As in Left 4 Dead, human players are grouped into a squad of four. However, the goal of the game isn't simply to survive--you have to hunt down and kill the monster. Of course, that's easier said than done. What makes Evolve so much fun as a co-op experience is how different each class' role is. And while they may seem to fit into rather standard shooter molds, there are some tweaks that keep things interesting. You can play as Assault, Medic, Support, and Trapper--with each squad having to include a unique team member (you can't have two Assault soldiers, for example). Each squad member offers unique skills that all compliment each other. Like Voltron, working together will be essential to victory. For example, an assault soldier will be able to blast away at the beast, but without the shield boost from the support class, he'll be shredded to pieces nearly instantly. Without the monster being slowed down by the medic's tranquilizer darts, it'll become a lot more difficult to snare the beast with the trapper. Every role compliments the others, and they must work in concert for any chance to win their game. My favorite playable class was the medic. While support roles can typically feel repetitive, the medic in Evolve is surprisingly engaging. Yes, she heals the group, but she plays an important role in the offense as well. Shooting a dart the monster will tranquilize it, slowing it down--and more crucially, making it visible to all players. By being able to tag the monster, the medic actually becomes something like the game's scout, putting the medic in as much the frontlines as the rest of the squad. Perhaps the most important character to play is the trapper. Hunters may be equipped with jetpacks, but they're still nowhere as mobile as the beasts they must capture. In order to dole out any damage to the beast, you'll need to trap it by deploying a circular dome trap, one that creates an arena which the beast cannot escape while the shield is active. It's in these domes where the human players will be able to dole out the most damage. With limited maneuverability, the monster will be forced into confrontation with the hunters. Assuming the team is working together, the human players will be able to combine their abilities for massive damage. For example, the medic may have pegged the monster with a few darts. The assault soldier can pinpoint those marked points to render significantly more damage. Meanwhile, as the assault class lays down a barrage of fire, the support class may be shielding him, making him invulnerable to the beast's mighty attacks. If it weren't for the trapper, none of this would happen. Because of how differentiated these classes are, teamwork happens very naturally, almost automatically. I was taken aback at how quickly new strategies were being figured out. For example, the monster has a time limit to complete his objective (like killing all human players, or destroying a generator at a key point in the map). However, one trapper was able to keep him in a dome--far, far away from the generator and the rest of the team. It would become impossible for the monster to complete either objective. Monsters have a tremendous amount of HP, and as the title suggests, they can evolve. The odds are stacked against the humans, so being able to cooperate and take down one of the beasts is a truly satisfying experience.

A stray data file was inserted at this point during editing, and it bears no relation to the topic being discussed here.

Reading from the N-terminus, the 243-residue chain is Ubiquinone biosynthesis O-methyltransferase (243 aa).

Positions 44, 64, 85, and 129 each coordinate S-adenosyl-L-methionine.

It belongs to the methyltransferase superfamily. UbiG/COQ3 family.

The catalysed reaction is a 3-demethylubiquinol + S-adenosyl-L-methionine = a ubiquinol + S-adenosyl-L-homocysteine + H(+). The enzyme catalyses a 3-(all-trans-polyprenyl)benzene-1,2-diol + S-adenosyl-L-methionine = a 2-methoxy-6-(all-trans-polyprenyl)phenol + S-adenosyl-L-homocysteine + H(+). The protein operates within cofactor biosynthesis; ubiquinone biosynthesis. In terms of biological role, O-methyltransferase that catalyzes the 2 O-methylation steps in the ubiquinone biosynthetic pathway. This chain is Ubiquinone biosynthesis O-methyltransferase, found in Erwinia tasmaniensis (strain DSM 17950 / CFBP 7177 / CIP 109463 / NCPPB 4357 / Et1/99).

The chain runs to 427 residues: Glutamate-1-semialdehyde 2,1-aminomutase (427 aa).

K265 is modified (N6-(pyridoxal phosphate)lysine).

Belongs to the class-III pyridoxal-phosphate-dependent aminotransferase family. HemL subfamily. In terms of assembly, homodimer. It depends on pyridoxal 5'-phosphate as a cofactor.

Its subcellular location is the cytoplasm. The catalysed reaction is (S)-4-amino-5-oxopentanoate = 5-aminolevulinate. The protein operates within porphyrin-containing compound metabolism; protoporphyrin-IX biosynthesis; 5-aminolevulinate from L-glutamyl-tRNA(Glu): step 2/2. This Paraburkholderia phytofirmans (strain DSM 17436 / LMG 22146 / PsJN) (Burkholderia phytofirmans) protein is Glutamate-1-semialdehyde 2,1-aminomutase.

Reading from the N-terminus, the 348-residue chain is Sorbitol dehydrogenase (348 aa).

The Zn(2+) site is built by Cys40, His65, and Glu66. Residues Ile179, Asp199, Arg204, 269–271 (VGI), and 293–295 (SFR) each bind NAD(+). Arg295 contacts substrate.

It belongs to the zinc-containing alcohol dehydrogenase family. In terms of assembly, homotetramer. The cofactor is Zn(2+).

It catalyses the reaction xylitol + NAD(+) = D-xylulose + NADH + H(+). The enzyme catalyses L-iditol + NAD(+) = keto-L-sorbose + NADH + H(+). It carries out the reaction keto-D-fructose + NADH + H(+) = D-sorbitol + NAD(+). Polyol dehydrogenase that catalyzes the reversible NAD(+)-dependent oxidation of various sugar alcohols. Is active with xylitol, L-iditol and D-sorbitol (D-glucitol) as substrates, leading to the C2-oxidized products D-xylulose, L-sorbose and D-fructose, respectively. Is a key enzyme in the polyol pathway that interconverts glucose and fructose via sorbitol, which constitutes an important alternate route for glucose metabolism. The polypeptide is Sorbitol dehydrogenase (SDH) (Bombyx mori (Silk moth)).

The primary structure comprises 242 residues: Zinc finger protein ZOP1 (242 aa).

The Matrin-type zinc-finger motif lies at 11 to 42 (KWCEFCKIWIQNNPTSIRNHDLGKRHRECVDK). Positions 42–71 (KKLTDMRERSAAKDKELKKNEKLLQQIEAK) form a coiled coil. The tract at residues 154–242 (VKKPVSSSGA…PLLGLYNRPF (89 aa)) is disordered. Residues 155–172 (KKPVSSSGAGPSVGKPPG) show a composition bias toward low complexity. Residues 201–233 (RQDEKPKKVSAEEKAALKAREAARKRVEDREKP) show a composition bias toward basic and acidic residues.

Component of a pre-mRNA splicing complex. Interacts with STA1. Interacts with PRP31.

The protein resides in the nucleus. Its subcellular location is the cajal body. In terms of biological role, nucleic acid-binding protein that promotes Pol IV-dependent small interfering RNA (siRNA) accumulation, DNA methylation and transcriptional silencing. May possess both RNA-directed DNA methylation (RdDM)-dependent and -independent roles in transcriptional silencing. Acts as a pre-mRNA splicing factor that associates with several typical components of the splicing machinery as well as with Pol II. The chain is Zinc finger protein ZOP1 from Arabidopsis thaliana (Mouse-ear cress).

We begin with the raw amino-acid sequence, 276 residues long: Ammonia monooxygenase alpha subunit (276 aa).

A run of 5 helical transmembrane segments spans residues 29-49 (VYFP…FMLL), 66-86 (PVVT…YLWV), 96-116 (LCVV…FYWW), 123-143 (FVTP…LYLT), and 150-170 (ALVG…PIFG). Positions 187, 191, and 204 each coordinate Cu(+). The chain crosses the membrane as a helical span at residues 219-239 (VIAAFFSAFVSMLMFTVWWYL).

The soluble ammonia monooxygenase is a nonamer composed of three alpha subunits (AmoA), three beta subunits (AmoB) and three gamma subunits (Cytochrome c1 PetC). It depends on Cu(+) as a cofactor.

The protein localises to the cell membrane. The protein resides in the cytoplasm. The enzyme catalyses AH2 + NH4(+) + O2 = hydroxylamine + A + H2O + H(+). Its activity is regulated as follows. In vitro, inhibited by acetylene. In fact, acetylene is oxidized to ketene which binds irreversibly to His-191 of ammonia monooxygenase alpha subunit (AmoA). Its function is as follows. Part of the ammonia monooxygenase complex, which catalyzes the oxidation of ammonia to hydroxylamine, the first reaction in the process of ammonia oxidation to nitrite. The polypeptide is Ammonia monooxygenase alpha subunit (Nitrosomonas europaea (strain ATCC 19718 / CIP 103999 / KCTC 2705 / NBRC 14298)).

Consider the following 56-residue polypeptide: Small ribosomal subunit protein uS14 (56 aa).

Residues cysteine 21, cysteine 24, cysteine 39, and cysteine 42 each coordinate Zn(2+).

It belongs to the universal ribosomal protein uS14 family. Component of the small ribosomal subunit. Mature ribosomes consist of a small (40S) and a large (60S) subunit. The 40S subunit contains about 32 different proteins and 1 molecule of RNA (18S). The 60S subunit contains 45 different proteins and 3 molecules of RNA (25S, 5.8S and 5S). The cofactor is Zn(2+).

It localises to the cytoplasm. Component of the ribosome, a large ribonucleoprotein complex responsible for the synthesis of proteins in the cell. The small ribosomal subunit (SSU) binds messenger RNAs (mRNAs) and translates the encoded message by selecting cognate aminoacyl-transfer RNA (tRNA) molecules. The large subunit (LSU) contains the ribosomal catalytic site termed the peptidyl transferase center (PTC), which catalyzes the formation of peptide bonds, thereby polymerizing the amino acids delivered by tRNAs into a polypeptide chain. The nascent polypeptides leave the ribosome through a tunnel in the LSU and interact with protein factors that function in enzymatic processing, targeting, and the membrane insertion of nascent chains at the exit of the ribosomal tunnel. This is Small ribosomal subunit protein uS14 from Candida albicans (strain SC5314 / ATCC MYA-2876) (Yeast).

Eat to live